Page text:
A rich, but also bleak, drama

The Color Purple (1985) is based on Alice Walker’s diary-formatted novel, about life for African Americans during the early 1900s in the American South. It is well translated to the screen.

It begins with teenager Celie giving birth to twins, their father is Celie’s father.

When she is older, Celie becomes the housewife of Albert (Danny Glover), who needs her to look after his household chores. Though Albert would sooner have married Celie’s sister Nettie because she is more attractive.

Celie, they say, is ugly, but knows how to work hard, and Nettie isn’t for “sale”.
A hard thing for Celie to take is when Nettie is visiting Celie and she’s thrown out of Albert’s house. The separation of the close bound sisters is raw.

The hard life abounds in The Color Purple. When I looked closely at the first half, it is bleak. Manhood and masculinity are equated with aggression and abuse to show who’s boss, but it leaves the women in their lives hurting and fighting for survival. Inter-generational sins of the fathers come down to visit the sons.

It’s not an easy watch in the first half, but shows people doing the best they can in a difficult world. This is someone’s story. This is real. But what’s inflicted on others is still unacceptable.

The meaning of ‘purple’, an intermediately colour between the colds of blue and the hots of red, sums up the first half. Life can be ‘blue’ or ‘red’, but in between is how one copes, it’s not flash, but somehow one gets through. It’s the ‘colour purple’.

But the second half is transcendent. Here’s the theme of having enough and confronting the abuse. Here’s taking a stand, here’s finding redemption. It’s also about coming to terms with God in their almost hopeless world.

As well, the second half broadens the scope of the film, to how black and white interact. Sofia, played with spunk and fire by Oprah Winfrey, comes out worse for ware, in her interactions with whites, but Sofia is not one that is easily walked over.

The Color Purple is rich in characters, performances, and delivers a redemptive story, but it also has bleak parts.

Whoopi Goldberg as Celie is outstanding in her subtle and nuanced delivery, Danny Glover is, as always, convincing, playing Albert, Celie’s husband by arrangement.

Great support comes in all directions, especially Margaret Avery as a singer who shows Celie affection for the first time and Oprah Winfrey storms her way through her role like a powerhouse.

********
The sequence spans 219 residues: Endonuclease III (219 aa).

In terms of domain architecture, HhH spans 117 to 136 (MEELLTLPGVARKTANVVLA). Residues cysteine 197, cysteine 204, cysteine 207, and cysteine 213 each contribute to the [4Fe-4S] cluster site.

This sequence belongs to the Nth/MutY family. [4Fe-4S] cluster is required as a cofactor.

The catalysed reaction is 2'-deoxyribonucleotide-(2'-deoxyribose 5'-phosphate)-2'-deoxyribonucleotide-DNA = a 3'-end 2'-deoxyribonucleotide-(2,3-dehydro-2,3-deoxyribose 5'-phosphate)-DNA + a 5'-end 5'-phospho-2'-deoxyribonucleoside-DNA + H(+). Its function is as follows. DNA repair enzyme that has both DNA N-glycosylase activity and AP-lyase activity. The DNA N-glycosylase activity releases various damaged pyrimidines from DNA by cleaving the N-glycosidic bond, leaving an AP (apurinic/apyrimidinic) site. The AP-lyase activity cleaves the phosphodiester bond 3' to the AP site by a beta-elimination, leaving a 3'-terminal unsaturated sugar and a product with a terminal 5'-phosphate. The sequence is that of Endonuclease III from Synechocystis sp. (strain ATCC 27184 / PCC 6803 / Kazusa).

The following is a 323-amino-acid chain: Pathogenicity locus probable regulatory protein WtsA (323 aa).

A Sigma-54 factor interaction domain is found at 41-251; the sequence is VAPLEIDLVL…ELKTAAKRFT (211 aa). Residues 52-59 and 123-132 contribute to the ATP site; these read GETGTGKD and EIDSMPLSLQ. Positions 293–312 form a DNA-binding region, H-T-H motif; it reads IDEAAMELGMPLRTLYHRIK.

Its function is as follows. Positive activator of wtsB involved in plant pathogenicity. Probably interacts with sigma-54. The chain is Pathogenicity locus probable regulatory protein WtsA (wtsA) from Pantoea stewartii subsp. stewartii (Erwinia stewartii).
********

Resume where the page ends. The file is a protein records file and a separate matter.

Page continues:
The Color Purple (1985) **** Starring: Danny Glover, Whoopi Goldberg, Margaret Avery, Oprah Winfrey. Director: Steven Spielberg. Warnings: a profanity, domestic violence, and sexual situations.

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Out of Africa sweeps one up

Thematically, Out of Africa (1985) has got some interesting points, of one’s place and connection in the world in spite of the transient nature of life, seeing the life God intended although the world is imperfect, and the small details of life carrying some significance for good or ill. A bit of a smorgasbord of ideas, a bit of a mix and pick, but the ideas connect to the central story.

Out of Africa is based on real people and fictionalized for dramatic effect, Danish baroness Karen Blixen (Meryl Streep) moves to colonial Kenya and marries her best friend there, Bror (Klaus Maria Brandauer). There is a strain in her marriage as Bror has infidelities coming left, right and centre despite them trying to make a go of a coffee plantation in the African country.

Enter big game hunter Denys Finch Hatton (Robert Redford). Ever so gently a romance develops after Blixen’s divorce from Bror.

The spectrum of events like these can make one question one’s place in the world, question if the events are ominous or good, and somehow get back to the life God intended. Ambiguous and lucid but getting through the fog to find a meaningful life.

Meryl Streep had two acting Oscars already on her mantelpiece before she filmed Out of Africa. When the Oscar nominations came out in 1986, she was nominated for her role as Karen Blixen. She didn’t win and didn’t win again for another 26 years when she got another one for The Iron Lady in 2012. But some may say that the field was so good in 1986 that they all deserved the Oscar.

The beauty of Meryl Streep’s performance as Karen Blixen is that she consumes her role as if disappearing in it, which many say is what Meryl Streep tends to do. Streep may be the best thing in Out of Africa but there are other reasons to admire it as a movie.

Streep consumes her role as Blixen, but when she’s with Redford and he’s putting on the charisma, you start to think, oh, he’s a star and so is she. Redford has that effect on occasion, but mostly you wouldn’t notice.

There’s a slow burning romance between the main characters. Finch Hatton takes Karen Blixen on his plane–some magnificent aerial photography showcases the romance of the African landscape. By then it’s more than a date, not that dates figure in this film’s world.

I’m not commending the moral flaws in this film, such as the infidelities, the divorce, and the romance with another man, but Streep’s wonderful performance, and Brandauer’s too, the production’s handsomeness, the literate sweep from a screenplay by Kurt Luedtke (based on the writings of Karen Blixen), the detail and well-developed characters, are all on the flip side. There are few lulls. I was taken into this movie’s cocoon. A tremendous effort, a film that’s focused and follows through on what’s been established, and a film of poetry, nuance and detail, delivered with a return on the viewer.


Out of Africa (1985) ****½ Starring: Meryl Streep, Robert Redford, Klaus Maria Brandauer. Director: Sydney Pollock.